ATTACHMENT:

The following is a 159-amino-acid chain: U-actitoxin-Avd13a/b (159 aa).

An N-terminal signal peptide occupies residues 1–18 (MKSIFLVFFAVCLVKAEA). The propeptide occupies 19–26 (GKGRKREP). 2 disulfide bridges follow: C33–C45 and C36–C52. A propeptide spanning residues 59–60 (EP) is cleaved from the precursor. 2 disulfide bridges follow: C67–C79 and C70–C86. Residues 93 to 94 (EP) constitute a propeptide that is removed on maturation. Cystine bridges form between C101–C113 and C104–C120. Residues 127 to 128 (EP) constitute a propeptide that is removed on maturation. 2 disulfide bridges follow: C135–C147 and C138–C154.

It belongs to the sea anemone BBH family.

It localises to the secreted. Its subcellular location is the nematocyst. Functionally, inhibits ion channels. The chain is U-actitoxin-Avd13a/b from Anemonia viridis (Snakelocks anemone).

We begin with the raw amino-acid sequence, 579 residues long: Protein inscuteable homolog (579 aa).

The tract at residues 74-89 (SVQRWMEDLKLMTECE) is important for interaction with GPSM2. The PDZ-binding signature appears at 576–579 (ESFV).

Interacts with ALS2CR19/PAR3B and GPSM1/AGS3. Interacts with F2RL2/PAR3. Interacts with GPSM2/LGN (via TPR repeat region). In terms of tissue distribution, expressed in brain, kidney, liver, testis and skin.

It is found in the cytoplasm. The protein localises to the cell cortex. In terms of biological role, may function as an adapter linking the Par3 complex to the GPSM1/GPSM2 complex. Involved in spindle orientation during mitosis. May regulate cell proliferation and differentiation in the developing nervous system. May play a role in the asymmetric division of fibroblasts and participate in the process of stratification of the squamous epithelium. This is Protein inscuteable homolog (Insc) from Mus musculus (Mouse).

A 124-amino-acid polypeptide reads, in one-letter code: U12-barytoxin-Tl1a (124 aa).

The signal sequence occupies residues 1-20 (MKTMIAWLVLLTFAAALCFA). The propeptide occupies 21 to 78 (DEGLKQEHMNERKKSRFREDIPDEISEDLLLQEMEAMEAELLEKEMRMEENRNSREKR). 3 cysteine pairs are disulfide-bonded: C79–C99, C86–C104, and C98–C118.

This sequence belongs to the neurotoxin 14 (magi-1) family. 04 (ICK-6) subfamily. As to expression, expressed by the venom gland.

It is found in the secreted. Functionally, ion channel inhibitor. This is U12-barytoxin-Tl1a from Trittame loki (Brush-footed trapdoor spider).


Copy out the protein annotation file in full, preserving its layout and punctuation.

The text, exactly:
The following is a 159-amino-acid chain: U-actitoxin-Avd13a/b (159 aa).

An N-terminal signal peptide occupies residues 1–18 (MKSIFLVFFAVCLVKAEA). The propeptide occupies 19–26 (GKGRKREP). 2 disulfide bridges follow: C33–C45 and C36–C52. A propeptide spanning residues 59–60 (EP) is cleaved from the precursor. 2 disulfide bridges follow: C67–C79 and C70–C86. Residues 93 to 94 (EP) constitute a propeptide that is removed on maturation. Cystine bridges form between C101–C113 and C104–C120. Residues 127 to 128 (EP) constitute a propeptide that is removed on maturation. 2 disulfide bridges follow: C135–C147 and C138–C154.

It belongs to the sea anemone BBH family.

It localises to the secreted. Its subcellular location is the nematocyst. Functionally, inhibits ion channels. The chain is U-actitoxin-Avd13a/b from Anemonia viridis (Snakelocks anemone).

We begin with the raw amino-acid sequence, 579 residues long: Protein inscuteable homolog (579 aa).

The tract at residues 74-89 (SVQRWMEDLKLMTECE) is important for interaction with GPSM2. The PDZ-binding signature appears at 576–579 (ESFV).

Interacts with ALS2CR19/PAR3B and GPSM1/AGS3. Interacts with F2RL2/PAR3. Interacts with GPSM2/LGN (via TPR repeat region). In terms of tissue distribution, expressed in brain, kidney, liver, testis and skin.

It is found in the cytoplasm. The protein localises to the cell cortex. In terms of biological role, may function as an adapter linking the Par3 complex to the GPSM1/GPSM2 complex. Involved in spindle orientation during mitosis. May regulate cell proliferation and differentiation in the developing nervous system. May play a role in the asymmetric division of fibroblasts and participate in the process of stratification of the squamous epithelium. This is Protein inscuteable homolog (Insc) from Mus musculus (Mouse).

A 124-amino-acid polypeptide reads, in one-letter code: U12-barytoxin-Tl1a (124 aa).

The signal sequence occupies residues 1-20 (MKTMIAWLVLLTFAAALCFA). The propeptide occupies 21 to 78 (DEGLKQEHMNERKKSRFREDIPDEISEDLLLQEMEAMEAELLEKEMRMEENRNSREKR). 3 cysteine pairs are disulfide-bonded: C79–C99, C86–C104, and C98–C118.

This sequence belongs to the neurotoxin 14 (magi-1) family. 04 (ICK-6) subfamily. As to expression, expressed by the venom gland.

It is found in the secreted. Functionally, ion channel inhibitor. This is U12-barytoxin-Tl1a from Trittame loki (Brush-footed trapdoor spider).